“Last night an officer threatened to arrest me for sleeping in my car in the parking lot.” Seats said. “The officer became progressively more and more aggravated when I did not comply. The behavior was inappropriate by the police force.”

Shortly after Seats spoke, Mayor Jim Ellis gave his thoughts on the ordinance saying, “This ordinance is to protect our citizens.” Ellis also added that the housing market makes things difficult for low-income individuals. “We have a tough housing market here. I don’t think any of us have a problem with voting in favor of an ordinance.”

Laws Museum Appoint New Museum Administrator

The Board of Directors of Laws Museum is pleased to announce the selection of Raven Angeles as our museum Administrator. Since beginning her employment as office manager in May 2019, Ms. Angeles has consistently met the highest professional standards in her position. Her bookkeeping and office management expertise is matched by her problem solving skills and her dedication to do what is best for the museum, staff, volunteers, and visitors. The Board of Directors looks forward to a new and exciting future for Laws Museum with Raven Angeles on the team as our Administrator!

When you visit Laws Museum, what you experience is the result of the many years Howard Holland has dedicated to the museum as our Exhibits Manager. At the October meeting of the board of directors Howard Holland announced his retirement and his intention to “pass the torch” to Katie Olson. We are thrilled to announce Katie Olson has accepted the position of Exhibits Manager. Katie was elected to the Laws Railroad Museum & Historical Site Board of Directors in June after retiring from a thirty eight year career with Walt Disney Imagineering. Katie brings a wealth of experience to the Laws Railroad Museum and we are excited about her new role at the museum.

Please join us in congratulating Katie and Raven on their new positions!

Funds Pour in for Fuel Reduction Projects in Mammoth

In March of 2019, the Mammoth Lakes Fire Safe Council was awarded a $1,000,000 grant from the Sierra Nevada Conservancy (SNC) to complete the Lakes Basin Hazardous Fuels Reduction Project (‘project’). The ‘project’ provides valuable fuel reduction treatment on 630 acres in the Mammoth Lakes Basin to reduce wildfire risk, improve forest health and protect the watershed. The contractor’s proposed cost of the project resulted in an $181,275 deficit. The following agencies recently made significant financial contributions to support the project’s completion:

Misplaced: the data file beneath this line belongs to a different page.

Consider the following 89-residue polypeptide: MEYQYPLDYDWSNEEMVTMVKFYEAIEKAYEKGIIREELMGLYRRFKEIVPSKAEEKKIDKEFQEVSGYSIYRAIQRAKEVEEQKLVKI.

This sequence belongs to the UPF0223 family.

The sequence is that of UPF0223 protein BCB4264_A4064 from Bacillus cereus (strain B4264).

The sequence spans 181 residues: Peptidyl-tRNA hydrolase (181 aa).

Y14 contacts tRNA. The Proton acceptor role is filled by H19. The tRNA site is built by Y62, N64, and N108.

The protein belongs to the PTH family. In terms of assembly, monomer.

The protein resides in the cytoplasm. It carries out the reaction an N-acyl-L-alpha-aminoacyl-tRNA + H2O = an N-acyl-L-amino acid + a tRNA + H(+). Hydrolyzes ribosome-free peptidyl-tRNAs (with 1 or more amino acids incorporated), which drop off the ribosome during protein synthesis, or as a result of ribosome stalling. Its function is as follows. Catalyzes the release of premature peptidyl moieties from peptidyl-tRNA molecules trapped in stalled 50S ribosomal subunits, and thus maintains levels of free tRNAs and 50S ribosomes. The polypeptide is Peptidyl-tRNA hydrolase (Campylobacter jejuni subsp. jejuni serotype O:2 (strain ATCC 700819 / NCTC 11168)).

Los Angeles Department of Water and Power ($60,425) Mono County ($30,425) Town of Mammoth Lakes ($60,425) Edison International – a parent company of Southern California Edison ($30,000)

“I am grateful these agencies and SNC recognized the importance of this project” stated Dave Easterby, MLFSC president. “The success of this project will be recognized by their financial contribution, along with the tireless efforts from volunteer individuals, including our primary grant writer, Matthew Diener, MLFSC Director at Large. We’re fortunate to be working with dedicated like-minded individuals within a community of supportive agencies.”

“This project’s success demonstrates the power in multi-agency collaboration and what volunteer groups can accomplish.” Juliana Jones, Secretary of MLFSC, continued “I am grateful so many entities, who care about the safety of our community, came together to provide financial contributions to this regional support effort.”

The Lakes Basin Hazardous Fuels Reduction Project will be completed in Fall of 2020. 568 acres were completed this season, providing valuable protection to the Mammoth Lakes Community. Inyo National Forest, Mammoth Community Water District and Mammoth Lakes Fire Protection District supported the ‘project’ development and grant administration. The MLFSC is thankful for the overwhelming support received by the community and recent financial contributions from other local agencies.

High Winds Rip Down Trees and Turnover Semi-Truck

A wind prohibition for trucks was issued at 12:22 PM on May 16 after sustained 40 mile per hour winds with gusts as high as 80 miles per hour.

Originally, the prohibition existed from Bishop to Lone Pine by a CHP Officer in the area, but it was determined necessary to implement the ban all the way down to Pearsonville.

There has been damage to trees along the entire corridor, as well as damage to vehicles.

One vehicle which sustained major damage was a semi-truck driving in the Fort Independence Travel Plaza area. The sixteen-wheeler sustained a large amount of destruction to the front side after it overturned on the shoulder of the road. The vehicle’s hood was torn off after the accident.